Very athletic and well put together. She is in charge of her body now and can handle sheep and goats. Not mature enough both physically and emotionally for cattle. Earnest worker who listens well. Softer than Trace but not as soft as Lily. Not hardheaded like Trace, very willing to figure out what you want to do with the stock and accomodate you. Like Lily, she is very into rules. She wants to know the rules and make sure everyone follows them. If someone doesn't follow the rules she wants to enforce the rules. Nice recall. Crazy little resource-guarding monster around the other dogs. Into world domination through either fawning behavior with humans or fangs with other dogs. Does not have enough experience with small children to be trusted around them. Is relatively social with strangers and not shy. Still enjoys going to Tractor Supply and riding in the cart. Is genuinely disappointed if a stranger does not greet her when she's riding in the cart.
Watching her play with the Anatolian puppies gives me insight into her nature too. She is very tiny compared to them but holds her own quite well. When the chips are down and she is overpowered she comes up swinging with all she's got. She has a quick temper but is just as quick to forgive too. I no longer allow her to play with them unattended because they are such good friends that she forgets how big they are, and they are too young to understand they can accidentally drown their little buddy in the pond. That's my big fear.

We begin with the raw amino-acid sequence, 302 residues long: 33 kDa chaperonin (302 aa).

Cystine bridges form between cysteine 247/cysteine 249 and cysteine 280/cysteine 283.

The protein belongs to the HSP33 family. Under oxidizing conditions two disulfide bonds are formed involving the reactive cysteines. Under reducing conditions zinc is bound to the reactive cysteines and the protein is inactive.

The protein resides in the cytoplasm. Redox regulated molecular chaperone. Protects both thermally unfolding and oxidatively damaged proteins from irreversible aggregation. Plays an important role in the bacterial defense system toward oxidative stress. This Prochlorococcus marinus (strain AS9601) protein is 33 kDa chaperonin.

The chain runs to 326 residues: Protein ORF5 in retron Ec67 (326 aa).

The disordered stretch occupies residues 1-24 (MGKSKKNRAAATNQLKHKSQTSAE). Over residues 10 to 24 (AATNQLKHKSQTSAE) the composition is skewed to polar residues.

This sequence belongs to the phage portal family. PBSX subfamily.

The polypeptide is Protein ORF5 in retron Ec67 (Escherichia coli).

Their rough play allows her to prepare herself for working animals much larger than her and realize that she can get hurt and still survive. It is a bit frightening to watch the Anatolians tag-team her. One will grab her head and the other grabs her back. They are relatively gentle and everyone is still having fun, but this play is a shadow of a serious killing game. A coyote wouldn't stand a chance with those two.
If they get too rough with Mesa, she goes batshit crazy on them and they adjust their bite accordingly and then everyone continues the game. Mesa is the only dog the Anatolians cut loose and play with. No one else wants to play with them and no one else needs to play with them. It is enough that they know which dogs live here.
I do notice Mesa beginning to pick on Ranger, the Blue Heeler. She has decided that he is a bit obtuse (he is) and she wants to bully him. (not acceptable) Yesterday she caught him bullying Judge. I snarled at him several times about trying to knock Judge down.
Mesa finally ran over and made it clear to him that bullying Judge would not be tolerated.